Most of us assume that the men and women driving the 18-wheelers we see speeding down Indiana highways are qualified to be there. We believe they must hold special drivers’ licenses and have received expert training to handle these big rigs. According to federal law, we would be correct in these assumptions.
However, in practice, we may find that many of these drivers are not qualified operate these trucks and shouldn't have been hired by their employers in the first place. If one of these drivers caused an accident that leaves victims seriously injured, not only should he be held accountable, but his employer should be as well.
Federal Law Governing Truck Driver Qualification
The Federal Motor Carriers Safety Administration (FMCSA) outlines requirements for drivers of commercial motor vehicles (CMV) that all drivers and employers of drivers must follow.
According to federal law, a CMV driver must meet the following requirements:
- Is at least 21 years old.
- Can read and speak the English language sufficiently to converse with the general public; understand highway traffic signs and signals in the English language; respond to official inquiries; and make entries on reports and records.
- Can, by reason of experience, training, or both, safely operate the type of commercial motor vehicle he drives.
- Is physically qualified to drive a commercial motor vehicle in accordance with the physical qualifications and examinations required by law.
- Has a currently valid commercial motor vehicle operator's license issued only by one state or jurisdiction.
- Has prepared and furnished the motor carrier that employs him with a certified list of all motor vehicle traffic violations of which he has been convicted in the preceding 12 months.
- Is not disqualified to drive a commercial motor vehicle due to a criminal conviction, DUI, drug possession, or commission of a felony using a motor vehicle.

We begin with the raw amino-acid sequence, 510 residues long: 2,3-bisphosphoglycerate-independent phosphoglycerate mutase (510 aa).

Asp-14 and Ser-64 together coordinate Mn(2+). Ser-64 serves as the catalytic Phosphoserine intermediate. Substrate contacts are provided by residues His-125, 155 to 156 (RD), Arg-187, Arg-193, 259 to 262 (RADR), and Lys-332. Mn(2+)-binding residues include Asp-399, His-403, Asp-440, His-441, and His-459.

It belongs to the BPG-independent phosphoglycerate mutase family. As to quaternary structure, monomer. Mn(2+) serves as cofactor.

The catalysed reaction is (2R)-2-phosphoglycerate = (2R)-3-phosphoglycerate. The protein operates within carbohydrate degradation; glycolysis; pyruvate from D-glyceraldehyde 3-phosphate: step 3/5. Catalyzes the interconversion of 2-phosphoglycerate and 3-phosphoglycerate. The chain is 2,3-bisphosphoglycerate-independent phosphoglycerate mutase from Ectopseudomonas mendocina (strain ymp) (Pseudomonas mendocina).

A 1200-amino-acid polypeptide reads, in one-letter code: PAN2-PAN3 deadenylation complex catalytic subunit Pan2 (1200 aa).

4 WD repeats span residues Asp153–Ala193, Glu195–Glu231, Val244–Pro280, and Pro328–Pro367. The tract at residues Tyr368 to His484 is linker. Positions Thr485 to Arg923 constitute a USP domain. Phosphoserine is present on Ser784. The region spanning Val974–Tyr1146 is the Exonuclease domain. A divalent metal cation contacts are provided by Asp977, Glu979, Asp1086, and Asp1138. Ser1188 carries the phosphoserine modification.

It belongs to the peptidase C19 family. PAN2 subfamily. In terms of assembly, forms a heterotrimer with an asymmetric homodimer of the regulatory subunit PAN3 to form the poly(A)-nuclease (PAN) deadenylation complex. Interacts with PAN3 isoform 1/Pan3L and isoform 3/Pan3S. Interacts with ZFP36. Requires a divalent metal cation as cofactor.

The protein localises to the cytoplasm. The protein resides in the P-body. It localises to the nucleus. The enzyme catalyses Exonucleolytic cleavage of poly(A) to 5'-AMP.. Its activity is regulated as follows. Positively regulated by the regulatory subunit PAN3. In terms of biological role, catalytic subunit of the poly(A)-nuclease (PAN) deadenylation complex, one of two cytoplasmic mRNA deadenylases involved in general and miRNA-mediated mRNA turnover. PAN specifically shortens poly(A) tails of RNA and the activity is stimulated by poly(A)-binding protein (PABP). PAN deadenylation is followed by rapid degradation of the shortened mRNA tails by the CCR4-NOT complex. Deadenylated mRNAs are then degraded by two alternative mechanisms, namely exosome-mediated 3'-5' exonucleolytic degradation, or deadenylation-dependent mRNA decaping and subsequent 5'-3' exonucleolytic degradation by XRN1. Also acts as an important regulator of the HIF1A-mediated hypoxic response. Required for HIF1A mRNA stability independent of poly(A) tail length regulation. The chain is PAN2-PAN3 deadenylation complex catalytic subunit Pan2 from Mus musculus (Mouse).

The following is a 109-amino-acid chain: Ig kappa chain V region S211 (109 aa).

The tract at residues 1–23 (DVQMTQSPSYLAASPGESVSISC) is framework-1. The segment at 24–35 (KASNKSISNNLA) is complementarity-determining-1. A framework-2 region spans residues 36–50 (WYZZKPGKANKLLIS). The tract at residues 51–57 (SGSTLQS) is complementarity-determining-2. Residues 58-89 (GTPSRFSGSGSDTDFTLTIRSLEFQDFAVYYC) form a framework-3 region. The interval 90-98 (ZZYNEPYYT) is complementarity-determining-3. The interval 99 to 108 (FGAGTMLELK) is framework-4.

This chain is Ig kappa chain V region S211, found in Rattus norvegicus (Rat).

- Has successfully completed a driver's road test and has been issued a certificate of driver's road test; or has presented an operator's license or a certificate of road test which the motor carrier that employs him has accepted as equivalent to a road test.
While these requirements are in place to make sure every CMV driver is trained, physically fit, and not likely to drive while impaired, enforcement of the requirements ultimately falls on the driver’s employer.
The Role of the Employer in Ensuring Fitness of Driver
When hiring drivers, Indiana employers must confirm the applicant meets FMCSA’s requirements through complete background checks and a physical exam. According to the American Trucking Associations, the current shortfall of qualified truck drivers is expected to grow to over 50,000 full-time positions over the next few years. This shortage leads many transportation companies to cut corners when it comes to hiring new drivers.
To hire a qualified candidate, employers should go through the following stages:
- Pre-screening. Before moving forward with an applicant, an employer should conduct an employment history search, a search for current and former commercial driver’s licenses held by the applicant, and a confirmation that his or her Social Security number is valid.
- Core screening. Applicants who pass the initial screening should then be subject to employment verifications, driving history report checks, drug or alcohol violations search, criminal records search, and a sex offender registry search.
- Conditional screening. The next level of screening is mandated by FMCA’s rules. Applicants must pass a pre-employment drug test and a physical exam.
- Ongoing screening. Once a driver is hired, he or she is still subject to ongoing screenings for violations of the law and continued good health. Random drug and alcohol testing, motor vehicle records checks, and physical exams must be conducted periodically on all drivers.
Employers who do not follow through on these hiring and employment requirements face stiff penalties from FMCA, including fines of up to $10,000. When an accident occurs, not only will the driver’s condition be investigated, but also the hiring and monitoring practices of his employer.
What This Could Mean to You
If you are injured in a crash involving a commercial truck, you need an attorney in Indiana who understands not only the truck driver’s liability, but that of his or her employer. Keller & Keller will thoroughly investigate the cause of the crash and hold all liable parties responsible. We proudly serve Indiana residents at offices conveniently located in Indianapolis, Terre Haute, and Granger. Call (505) 938-2300 today to discuss your semi-truck accident case.